A two-phase commit is a standardized protocol that ensures that a database commit is done properly (atomic) over multiple resources. But what does this mean?
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Let us assume you have an application which has multiple resources for changing data. E.g. you have an enterprise application which has:
- local application SQL database
- a foreign application SQL database
- a messaging broker
Now let us assume these 3 resources are needed for a simple business operation: transfer money from one bank account to a different bank account.
Let us dive deeper into the system architecture:
- The local database contains all bank accounts on your application side
- The second database is the remote bank account of a daughter bank, and you have access to the bank accounts via the foreign application database
- For law regulations you need to ensure that all transactions are also published in the transaction log - the messaging broker
Now let's say you need to transfer 500 USD from local to foreign bank. This would result in the following basic operations:
- update bank account on local database by subtracting -500 USD from the current balance
- update bank account on the foreign database by adding 500 USD to the current balance
- send a message to the broker saying from which account to which account a transfer of 500 USD was made
The straight forward way to implement this would be to do a "commit" to a resource after reading and updating each resource. This works well if all resources confirm the commit. But what happens if the local database reported a commit but the second database reports an error and the commit fails?
The local bank account would have a reduced balance of 500 USD but the receiver will never get the 500 USD.
(Just thinking if I could be the owner of a local bank ;-) great profits in the near future :-) )
To solve the issue we need some sort of a surrounding management for the whole transaction over all resources. This means that at the start of our money transfer we need to tell all resources:
Hey I want to start a transaction over multiple resources (distributed transaction), please keep in mind that I will update some data on your resource, but you will get one final commit after all my resources reported that the local commit will go through without any error. Otherwise ensure to rollback the change, as if I have never asked you to change anything.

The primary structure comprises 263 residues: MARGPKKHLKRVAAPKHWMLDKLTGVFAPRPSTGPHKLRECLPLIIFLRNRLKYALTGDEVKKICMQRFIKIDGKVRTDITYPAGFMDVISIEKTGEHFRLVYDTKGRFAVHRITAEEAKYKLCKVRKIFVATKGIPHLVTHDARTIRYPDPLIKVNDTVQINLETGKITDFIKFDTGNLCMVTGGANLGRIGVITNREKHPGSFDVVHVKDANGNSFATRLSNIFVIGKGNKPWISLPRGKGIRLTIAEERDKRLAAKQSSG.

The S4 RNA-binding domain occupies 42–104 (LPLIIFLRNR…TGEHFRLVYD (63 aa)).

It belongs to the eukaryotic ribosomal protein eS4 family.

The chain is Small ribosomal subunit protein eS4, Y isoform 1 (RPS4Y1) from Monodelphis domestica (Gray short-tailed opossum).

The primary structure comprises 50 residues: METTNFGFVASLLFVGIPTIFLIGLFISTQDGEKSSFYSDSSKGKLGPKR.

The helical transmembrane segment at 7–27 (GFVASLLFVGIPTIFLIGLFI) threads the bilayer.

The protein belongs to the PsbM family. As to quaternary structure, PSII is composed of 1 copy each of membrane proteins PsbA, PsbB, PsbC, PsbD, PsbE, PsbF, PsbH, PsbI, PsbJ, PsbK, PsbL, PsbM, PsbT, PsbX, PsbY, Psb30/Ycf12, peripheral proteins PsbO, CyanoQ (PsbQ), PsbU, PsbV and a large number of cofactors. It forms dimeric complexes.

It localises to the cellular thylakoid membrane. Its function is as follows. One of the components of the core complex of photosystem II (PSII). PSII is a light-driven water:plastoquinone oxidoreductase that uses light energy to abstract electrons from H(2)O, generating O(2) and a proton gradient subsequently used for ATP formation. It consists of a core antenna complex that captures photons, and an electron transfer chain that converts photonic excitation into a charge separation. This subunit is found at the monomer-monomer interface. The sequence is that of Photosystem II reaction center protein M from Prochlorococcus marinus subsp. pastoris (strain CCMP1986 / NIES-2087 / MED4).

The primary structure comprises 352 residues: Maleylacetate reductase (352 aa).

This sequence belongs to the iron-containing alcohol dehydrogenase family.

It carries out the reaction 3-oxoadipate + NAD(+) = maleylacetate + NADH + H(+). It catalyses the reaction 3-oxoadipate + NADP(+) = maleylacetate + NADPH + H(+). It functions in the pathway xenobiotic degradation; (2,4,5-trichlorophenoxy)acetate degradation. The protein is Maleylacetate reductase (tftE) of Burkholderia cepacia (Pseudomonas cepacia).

Already in the early days of distributed computing the engineers have introduced a distributed transaction management for such cases. There are many names for it:
- two phase commit (commonly used)
- 2-phase commit
- 2pc (abbreviation for both upper namings, commonly used)
- distributed transaction
- XA transaction (commonly used)
1. What does the XA in XA transaction mean?
XA ist the abbreviation for the X/Open XA standard specification (XA stands for eXtended Architecture) of the Open Group, which defined a common standard for the Distributed Transaction Processing. This standard describes specifically how Resources (with resource managers) and Transactions (with transactions managers aka XA coordinator) are done.
2. How is the 2pc / two phase commit implemented?
In the first phase of the protocol, called a commit-request phase or a voting phase, a coordinator (normally the process that initiated the commit) gets the approval or rejection to commit the data changes of involved processes. Only if participants/subscribers approve it the coordinator decides to commit, otherwise it decides to abort.
In the second phase (a commit phase) the coordinator informs the participants about the result. According to the result, either the entire transaction is rolled back or all the subtransactions are successfully completed and the temporarly locked resources are released.
During the two phases, the following messages are exchanged between the coordinator and the participants:
2.1. Commit – request phase (also called voting phase):
- The coordinator sends a query to commit a message to all participants and waits for their answers.
- Participants process the transaction and either commit it or do a rollback. They write the entries in their undo and redo log.
- Participants respond to the coordinator with “ready” if the transaction was successful, or with “failed” if the transaction failed.
2.2. Commit phase:
- If the coordinator receives a “ready” message from all the participants:
- Coordinator sends commit to all participants.
- Participants can complete the transaction with a commit and release all locks and resources.
- Participants send back an acknowledgement.
- The coordinator completes the transaction if it receives an acknowledgement from all the participants.
- In case one of the participants responds with a “failed” message
- Coordinator sends abort to all participants.
- Participants terminate the transaction with a rollback (using the undo log) and release all locks and resources.
- Participants send an acknowledgement to the coordinator
- Coordinator will rollback the transaction after receiving an acknowledgement from all the participants.
2pc is a blocking protocol, which means that if the coordinator fails permanently, some participants will never resolve their transactions, which might result in indefinite blocking. To eliminate this issue, we can use 3pc protocol. You can read more about it in What is a 3 phase commit / 3pc?